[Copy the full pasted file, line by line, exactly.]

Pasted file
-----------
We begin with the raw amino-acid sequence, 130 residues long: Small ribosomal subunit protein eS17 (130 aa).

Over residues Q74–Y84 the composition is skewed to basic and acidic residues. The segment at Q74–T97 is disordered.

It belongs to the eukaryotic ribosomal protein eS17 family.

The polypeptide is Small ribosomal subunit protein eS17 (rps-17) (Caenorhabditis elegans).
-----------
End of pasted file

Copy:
We begin with the raw amino-acid sequence, 130 residues long: Small ribosomal subunit protein eS17 (130 aa).

Over residues Q74–Y84 the composition is skewed to basic and acidic residues. The segment at Q74–T97 is disordered.

It belongs to the eukaryotic ribosomal protein eS17 family.

The polypeptide is Small ribosomal subunit protein eS17 (rps-17) (Caenorhabditis elegans).